[iv] What I value in the “conservativism” Fukuyama represents is the conserving of democratic institutions often by reforming them, and the conserving of the earth, which is the very condition of human existence, limits of government through accountability, the tradition of great ideas linked with critical thinking. I was concerned with his signing a neo-conservative statement that supported the invasion of Iraq but he ultimately wrote a denouncement of the neo-cons. I suspect he is more of a neo-liberal in economic doctrine than I am. But most important, his analysis of political order and decay demonstrated the importance of a strong liberal democratic state as well as its bureaucratic competence which many of the people who claim to be conservatives in America today with their doctrine of less government and less regulation following Reagan’s saying: Government is not the solution to our problem, government is the problem.” It is only the strength of the liberal democratic state that ensures the accountability most needed for progress.
[v] Fukuyama’s emphasis is on educated expertise guiding national and international institutions. And thus, he writes for universities, think tanks, academic journals, and experts. My emphasis is on the education of everyday citizens through speech and action in their localities — worksites, neighborhoods, cities, churches, and schools. The positive result of Trumpism is that it has brought to light a whole new generation of historians, political thinkers, and political actors. My recent project is to link political actors in local communities to the rebirth of the ideas of American political nationalism and internationalism.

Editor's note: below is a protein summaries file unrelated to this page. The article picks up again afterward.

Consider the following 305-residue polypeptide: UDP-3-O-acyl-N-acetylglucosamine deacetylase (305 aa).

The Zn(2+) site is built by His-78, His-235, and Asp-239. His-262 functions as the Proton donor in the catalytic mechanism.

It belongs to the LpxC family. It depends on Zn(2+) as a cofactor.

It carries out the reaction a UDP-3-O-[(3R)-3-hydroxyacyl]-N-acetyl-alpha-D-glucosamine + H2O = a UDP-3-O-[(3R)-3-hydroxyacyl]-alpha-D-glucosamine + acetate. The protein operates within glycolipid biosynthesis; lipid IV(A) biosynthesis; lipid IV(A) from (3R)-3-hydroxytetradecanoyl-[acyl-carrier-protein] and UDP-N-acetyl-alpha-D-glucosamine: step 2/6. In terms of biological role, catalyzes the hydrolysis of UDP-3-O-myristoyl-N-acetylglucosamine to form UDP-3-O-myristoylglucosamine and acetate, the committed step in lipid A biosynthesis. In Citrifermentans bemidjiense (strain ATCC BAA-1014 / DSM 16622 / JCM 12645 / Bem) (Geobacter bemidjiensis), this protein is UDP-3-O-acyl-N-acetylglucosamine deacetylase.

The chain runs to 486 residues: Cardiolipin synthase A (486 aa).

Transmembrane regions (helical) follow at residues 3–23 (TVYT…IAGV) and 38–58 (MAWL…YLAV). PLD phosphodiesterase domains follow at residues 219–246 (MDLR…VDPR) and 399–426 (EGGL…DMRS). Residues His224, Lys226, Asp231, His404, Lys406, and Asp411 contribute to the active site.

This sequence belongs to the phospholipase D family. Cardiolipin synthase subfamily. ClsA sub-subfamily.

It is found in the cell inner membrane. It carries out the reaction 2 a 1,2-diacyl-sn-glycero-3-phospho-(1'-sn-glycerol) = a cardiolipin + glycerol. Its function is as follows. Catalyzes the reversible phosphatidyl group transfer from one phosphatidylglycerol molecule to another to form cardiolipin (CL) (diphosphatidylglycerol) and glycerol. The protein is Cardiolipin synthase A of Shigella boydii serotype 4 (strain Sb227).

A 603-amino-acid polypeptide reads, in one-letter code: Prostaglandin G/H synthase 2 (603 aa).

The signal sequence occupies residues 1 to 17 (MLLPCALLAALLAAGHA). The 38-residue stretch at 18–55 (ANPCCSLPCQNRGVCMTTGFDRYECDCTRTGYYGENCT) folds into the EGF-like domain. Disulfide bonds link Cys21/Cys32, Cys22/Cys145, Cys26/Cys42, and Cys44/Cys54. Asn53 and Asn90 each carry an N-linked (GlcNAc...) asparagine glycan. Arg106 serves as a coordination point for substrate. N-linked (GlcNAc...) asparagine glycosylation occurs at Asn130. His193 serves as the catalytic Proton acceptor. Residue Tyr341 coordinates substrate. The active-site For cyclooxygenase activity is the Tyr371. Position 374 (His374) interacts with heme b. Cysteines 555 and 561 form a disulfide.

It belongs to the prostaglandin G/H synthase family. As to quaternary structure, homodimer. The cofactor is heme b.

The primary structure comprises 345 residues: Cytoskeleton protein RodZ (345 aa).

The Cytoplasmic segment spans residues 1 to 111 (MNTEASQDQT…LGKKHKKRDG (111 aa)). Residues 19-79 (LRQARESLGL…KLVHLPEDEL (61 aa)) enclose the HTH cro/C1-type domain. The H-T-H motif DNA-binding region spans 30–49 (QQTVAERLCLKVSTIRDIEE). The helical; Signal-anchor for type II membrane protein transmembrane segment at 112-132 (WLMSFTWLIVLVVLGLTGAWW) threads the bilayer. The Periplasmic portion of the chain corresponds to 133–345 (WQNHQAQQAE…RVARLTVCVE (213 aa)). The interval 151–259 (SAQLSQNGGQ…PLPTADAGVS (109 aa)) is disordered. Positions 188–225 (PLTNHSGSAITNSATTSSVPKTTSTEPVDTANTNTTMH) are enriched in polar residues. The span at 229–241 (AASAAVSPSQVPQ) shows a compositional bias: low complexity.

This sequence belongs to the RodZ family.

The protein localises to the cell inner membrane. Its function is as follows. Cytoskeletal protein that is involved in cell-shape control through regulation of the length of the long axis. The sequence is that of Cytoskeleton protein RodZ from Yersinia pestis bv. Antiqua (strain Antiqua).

One project to which I am specifically attracted is the Community Learning Partnership marshalling the core strengths of community colleges linked with high schools to benefit low-income communities. CLP’s programs forge genuine partnerships between community groups and colleges which take full advantage of the greatest strengths of colleges– their great expertise in teaching, their responsiveness to local job markets, their capacity to prepare students for careers, and their access to student aid and other government resources. CLP has helped build genuinely reciprocal and collaborative partnerships between community groups and community colleges which have resulted in creation of substantial new Degree and Certificate programs for first generation college students who want to “give back” to communities like their own. These programs provide pathways into long-term careers in community building and social reform.
In California, CLP is launching a major pilot program which is of national significance in addressing students’ enormous financial and educational needs. With $2.3 million in initial foundation and State youth employment funding, the Learning Partnership’s new “California Youth Leadership Corps” will begin providing 200 Pell-eligible students with $16-$22 per hour internships for at least two years gaining direct experience working with community-based organizations on community change projects with expert training and mentoring while taking courses towards a college Degree or Certificate in Community Change Studies or a related field.
[vi] The title of my Essay — The End of Trumpism and the New Beginning of History — obviously plays on Fukuyama book on the End of History. Fukuyama was using “end” not meaning termination but as goal in which politics would create what human history was aiming, the resolution of necessity and freedom. He made it clear even there that while terminating fascism and bolshevism may push us further to that goal, there were events in the Baltics and Near East that were clearly not meaning that history will not go on. His book on Identity shows the same contradictions in many other parts of the world including America with Trumpism. Post-Hegelian (or what I call Transmodern) philosophy argues that these oppositions are seated deep in human nature and existence. What we call Trumpism today has been a strand throughout the history of America seeking a better union. Nevertheless, we are determined. We can choose to overcome Trumpism in its present form by seeking a rebirth of democracy what many call the true soul of America. I would submit that this is a never-ending, but ever so worthwhile, quest.